Publication: Ontario Free Press
Title: Gran among nine picked to study electoral reform\
Date: June 6, 2006
By CHIP MARTIN, Politics Reporter
For the article, click here.
Nine people of diverse backgrounds have been chosen to represent London-area ridings in Ontario's first citizen stab at electoral reform.
Included are a grandmother, a garage operator, a disabled artist, a doctoral student and a businessperson.
The Ontario Citizens' Assembly will look at whether reforms are needed to the electoral system that rewards candidates and parties in a "winner-take-all" system that marginalizes smaller parties.
The assembly will look at whether some form of proportional representation is a better way to go. Recommendations will be put to Ontarians in a referendum next year.
As of today, 66 of Ontario's 103 ridings have members for the assembly, chosen by lot. The assembly is to meet for the first time in September.
In the 10 London-area ridings, only Huron-Bruce has not chosen a representative. That'll come June 11 in Owen Sound.
Weekend meetings in London saw the nine assembly members chosen under the watchful eye of George Thomson, a former judge and provincial bureaucrat who will chair the assembly.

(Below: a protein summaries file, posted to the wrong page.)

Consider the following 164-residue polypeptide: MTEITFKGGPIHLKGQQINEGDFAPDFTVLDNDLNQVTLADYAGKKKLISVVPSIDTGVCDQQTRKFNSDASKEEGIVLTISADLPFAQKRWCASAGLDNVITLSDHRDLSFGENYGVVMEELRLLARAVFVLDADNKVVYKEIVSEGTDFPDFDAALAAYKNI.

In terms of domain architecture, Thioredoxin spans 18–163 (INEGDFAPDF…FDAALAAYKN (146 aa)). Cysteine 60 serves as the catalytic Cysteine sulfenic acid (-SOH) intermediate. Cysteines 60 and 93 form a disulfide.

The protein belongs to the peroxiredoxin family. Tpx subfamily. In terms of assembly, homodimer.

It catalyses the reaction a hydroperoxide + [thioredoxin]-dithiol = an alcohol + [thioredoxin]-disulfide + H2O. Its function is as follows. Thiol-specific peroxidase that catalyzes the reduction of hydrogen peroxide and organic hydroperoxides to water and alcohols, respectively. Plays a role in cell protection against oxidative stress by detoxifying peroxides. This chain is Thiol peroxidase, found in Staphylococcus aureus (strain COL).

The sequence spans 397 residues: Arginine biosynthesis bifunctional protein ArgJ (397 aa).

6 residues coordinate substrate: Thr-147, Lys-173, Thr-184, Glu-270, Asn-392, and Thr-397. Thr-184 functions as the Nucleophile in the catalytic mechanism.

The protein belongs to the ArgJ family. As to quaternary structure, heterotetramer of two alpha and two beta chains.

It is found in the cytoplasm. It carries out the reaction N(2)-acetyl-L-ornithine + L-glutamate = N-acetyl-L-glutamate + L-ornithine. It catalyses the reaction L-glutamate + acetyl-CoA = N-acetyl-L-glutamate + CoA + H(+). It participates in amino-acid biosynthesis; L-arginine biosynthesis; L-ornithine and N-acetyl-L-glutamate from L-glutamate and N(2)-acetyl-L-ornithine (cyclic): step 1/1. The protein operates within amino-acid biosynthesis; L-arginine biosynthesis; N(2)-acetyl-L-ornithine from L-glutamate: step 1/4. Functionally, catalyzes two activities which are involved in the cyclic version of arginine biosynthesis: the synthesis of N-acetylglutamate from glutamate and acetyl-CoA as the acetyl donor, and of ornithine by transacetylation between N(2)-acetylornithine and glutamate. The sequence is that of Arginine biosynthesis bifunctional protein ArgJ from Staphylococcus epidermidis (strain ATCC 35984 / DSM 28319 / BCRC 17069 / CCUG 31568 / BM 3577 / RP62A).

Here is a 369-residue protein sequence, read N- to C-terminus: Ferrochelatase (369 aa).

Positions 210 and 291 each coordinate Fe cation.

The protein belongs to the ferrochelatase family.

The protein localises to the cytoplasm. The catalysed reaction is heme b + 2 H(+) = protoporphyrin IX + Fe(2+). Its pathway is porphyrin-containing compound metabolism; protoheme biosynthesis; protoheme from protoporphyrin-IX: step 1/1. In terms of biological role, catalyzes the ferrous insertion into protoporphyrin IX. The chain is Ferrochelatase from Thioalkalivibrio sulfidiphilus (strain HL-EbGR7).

Disabled artist Darcie Beckley was chosen to represent Elgin-Middlesex-London.
Beckley, 38, is moving from St. Thomas to London this summer and said she's thrilled to look at fixing an electoral system that's flawed and penalizes smaller parties.
"I believe the way we do things in our system doesn't necessarily represent the people they are trying to represent," she said. "But I don't have any particular ideas. I'm willing to learn."
Beckley said she's optimistic her coming months of work will be heeded.
"I'm a firm believer that every single person on this planet can make a difference in this world," she said.
Sarnia garage operator Jim Passingham, a longtime high school shop teacher, said he hadn't really thought about electoral change until he was contacted at random and told about the assembly.
"It seemed like a learning process that would be rewarding," said the Sarnia-Lambton representative. "I'm coming in with an open mind. I'll go from there."
In London-Fanshawe, Linda Barnum said she's excited about the work of the assembly and feels suddenly empowered to do a big job.
"I really haven't been in the political process at all," she said. "I vote and listen to candidates."
Of the historic assembly, she said: "It's nice to participate in something like this. It will be a learning experience."
Retired career counsellor Peter Soroka of Grand Bend was chosen to represent sprawling Lambton-Kent-Middlesex and he said he looks forward to being part of history "and giving back to the community."
ASSEMBLY MEMBERS CHOSEN FROM THE LONDON AREA'S 10-RIDING REGION: